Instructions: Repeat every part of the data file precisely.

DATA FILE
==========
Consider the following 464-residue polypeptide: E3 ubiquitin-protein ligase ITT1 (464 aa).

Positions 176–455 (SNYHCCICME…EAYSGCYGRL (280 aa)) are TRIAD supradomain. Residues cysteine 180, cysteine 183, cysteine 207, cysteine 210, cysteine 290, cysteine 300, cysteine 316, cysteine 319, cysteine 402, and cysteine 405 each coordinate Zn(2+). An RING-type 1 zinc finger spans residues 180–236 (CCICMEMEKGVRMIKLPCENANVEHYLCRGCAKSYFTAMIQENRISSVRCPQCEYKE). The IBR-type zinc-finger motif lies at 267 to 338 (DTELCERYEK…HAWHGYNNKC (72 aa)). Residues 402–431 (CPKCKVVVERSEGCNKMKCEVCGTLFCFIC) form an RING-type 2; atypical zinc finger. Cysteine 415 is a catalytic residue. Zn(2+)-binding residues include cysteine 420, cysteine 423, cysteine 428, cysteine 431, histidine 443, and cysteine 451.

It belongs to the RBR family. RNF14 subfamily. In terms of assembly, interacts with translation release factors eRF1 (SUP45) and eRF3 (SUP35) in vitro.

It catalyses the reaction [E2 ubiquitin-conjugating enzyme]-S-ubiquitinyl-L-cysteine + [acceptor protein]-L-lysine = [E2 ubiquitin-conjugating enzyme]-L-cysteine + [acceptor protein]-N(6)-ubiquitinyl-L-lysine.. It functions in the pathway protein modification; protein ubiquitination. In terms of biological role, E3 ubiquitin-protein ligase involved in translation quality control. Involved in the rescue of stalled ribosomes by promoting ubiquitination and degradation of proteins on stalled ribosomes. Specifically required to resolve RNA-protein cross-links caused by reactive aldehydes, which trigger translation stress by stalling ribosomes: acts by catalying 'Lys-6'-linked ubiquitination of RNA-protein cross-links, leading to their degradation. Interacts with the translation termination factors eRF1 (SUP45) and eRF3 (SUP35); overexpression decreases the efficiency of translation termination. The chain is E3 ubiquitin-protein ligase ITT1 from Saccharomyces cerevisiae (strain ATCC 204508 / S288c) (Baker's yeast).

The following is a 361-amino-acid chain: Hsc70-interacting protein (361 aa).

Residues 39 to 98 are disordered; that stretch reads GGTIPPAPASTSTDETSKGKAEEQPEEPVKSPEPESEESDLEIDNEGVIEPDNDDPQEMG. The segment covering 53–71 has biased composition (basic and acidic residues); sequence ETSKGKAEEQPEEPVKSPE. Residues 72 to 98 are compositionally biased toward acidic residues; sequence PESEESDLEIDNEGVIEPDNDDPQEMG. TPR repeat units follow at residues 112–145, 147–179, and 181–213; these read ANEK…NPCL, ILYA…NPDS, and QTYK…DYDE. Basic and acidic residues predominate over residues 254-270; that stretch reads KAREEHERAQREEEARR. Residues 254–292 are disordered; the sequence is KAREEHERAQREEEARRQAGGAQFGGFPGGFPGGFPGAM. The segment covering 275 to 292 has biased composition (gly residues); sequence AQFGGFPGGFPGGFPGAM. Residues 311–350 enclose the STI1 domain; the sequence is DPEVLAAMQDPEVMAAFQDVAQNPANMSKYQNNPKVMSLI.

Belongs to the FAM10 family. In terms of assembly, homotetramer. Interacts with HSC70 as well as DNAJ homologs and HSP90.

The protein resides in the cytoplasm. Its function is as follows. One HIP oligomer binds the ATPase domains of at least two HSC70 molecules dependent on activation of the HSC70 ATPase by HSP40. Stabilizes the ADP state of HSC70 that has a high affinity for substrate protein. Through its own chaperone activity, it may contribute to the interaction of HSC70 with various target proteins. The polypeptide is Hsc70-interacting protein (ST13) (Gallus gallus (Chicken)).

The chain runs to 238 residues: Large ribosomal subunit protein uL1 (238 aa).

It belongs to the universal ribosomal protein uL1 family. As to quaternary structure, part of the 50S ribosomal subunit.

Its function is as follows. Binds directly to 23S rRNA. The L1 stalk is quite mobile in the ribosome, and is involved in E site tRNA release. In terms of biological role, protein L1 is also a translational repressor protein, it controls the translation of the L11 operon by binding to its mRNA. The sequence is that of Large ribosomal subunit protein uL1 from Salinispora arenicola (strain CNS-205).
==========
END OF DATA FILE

Consider the following 464-residue polypeptide: E3 ubiquitin-protein ligase ITT1 (464 aa).

Positions 176–455 (SNYHCCICME…EAYSGCYGRL (280 aa)) are TRIAD supradomain. Residues cysteine 180, cysteine 183, cysteine 207, cysteine 210, cysteine 290, cysteine 300, cysteine 316, cysteine 319, cysteine 402, and cysteine 405 each coordinate Zn(2+). An RING-type 1 zinc finger spans residues 180–236 (CCICMEMEKGVRMIKLPCENANVEHYLCRGCAKSYFTAMIQENRISSVRCPQCEYKE). The IBR-type zinc-finger motif lies at 267 to 338 (DTELCERYEK…HAWHGYNNKC (72 aa)). Residues 402–431 (CPKCKVVVERSEGCNKMKCEVCGTLFCFIC) form an RING-type 2; atypical zinc finger. Cysteine 415 is a catalytic residue. Zn(2+)-binding residues include cysteine 420, cysteine 423, cysteine 428, cysteine 431, histidine 443, and cysteine 451.

It belongs to the RBR family. RNF14 subfamily. In terms of assembly, interacts with translation release factors eRF1 (SUP45) and eRF3 (SUP35) in vitro.

It catalyses the reaction [E2 ubiquitin-conjugating enzyme]-S-ubiquitinyl-L-cysteine + [acceptor protein]-L-lysine = [E2 ubiquitin-conjugating enzyme]-L-cysteine + [acceptor protein]-N(6)-ubiquitinyl-L-lysine.. It functions in the pathway protein modification; protein ubiquitination. In terms of biological role, E3 ubiquitin-protein ligase involved in translation quality control. Involved in the rescue of stalled ribosomes by promoting ubiquitination and degradation of proteins on stalled ribosomes. Specifically required to resolve RNA-protein cross-links caused by reactive aldehydes, which trigger translation stress by stalling ribosomes: acts by catalying 'Lys-6'-linked ubiquitination of RNA-protein cross-links, leading to their degradation. Interacts with the translation termination factors eRF1 (SUP45) and eRF3 (SUP35); overexpression decreases the efficiency of translation termination. The chain is E3 ubiquitin-protein ligase ITT1 from Saccharomyces cerevisiae (strain ATCC 204508 / S288c) (Baker's yeast).

The following is a 361-amino-acid chain: Hsc70-interacting protein (361 aa).

Residues 39 to 98 are disordered; that stretch reads GGTIPPAPASTSTDETSKGKAEEQPEEPVKSPEPESEESDLEIDNEGVIEPDNDDPQEMG. The segment covering 53–71 has biased composition (basic and acidic residues); sequence ETSKGKAEEQPEEPVKSPE. Residues 72 to 98 are compositionally biased toward acidic residues; sequence PESEESDLEIDNEGVIEPDNDDPQEMG. TPR repeat units follow at residues 112–145, 147–179, and 181–213; these read ANEK…NPCL, ILYA…NPDS, and QTYK…DYDE. Basic and acidic residues predominate over residues 254-270; that stretch reads KAREEHERAQREEEARR. Residues 254–292 are disordered; the sequence is KAREEHERAQREEEARRQAGGAQFGGFPGGFPGGFPGAM. The segment covering 275 to 292 has biased composition (gly residues); sequence AQFGGFPGGFPGGFPGAM. Residues 311–350 enclose the STI1 domain; the sequence is DPEVLAAMQDPEVMAAFQDVAQNPANMSKYQNNPKVMSLI.

Belongs to the FAM10 family. In terms of assembly, homotetramer. Interacts with HSC70 as well as DNAJ homologs and HSP90.

The protein resides in the cytoplasm. Its function is as follows. One HIP oligomer binds the ATPase domains of at least two HSC70 molecules dependent on activation of the HSC70 ATPase by HSP40. Stabilizes the ADP state of HSC70 that has a high affinity for substrate protein. Through its own chaperone activity, it may contribute to the interaction of HSC70 with various target proteins. The polypeptide is Hsc70-interacting protein (ST13) (Gallus gallus (Chicken)).

The chain runs to 238 residues: Large ribosomal subunit protein uL1 (238 aa).

It belongs to the universal ribosomal protein uL1 family. As to quaternary structure, part of the 50S ribosomal subunit.

Its function is as follows. Binds directly to 23S rRNA. The L1 stalk is quite mobile in the ribosome, and is involved in E site tRNA release. In terms of biological role, protein L1 is also a translational repressor protein, it controls the translation of the L11 operon by binding to its mRNA. The sequence is that of Large ribosomal subunit protein uL1 from Salinispora arenicola (strain CNS-205).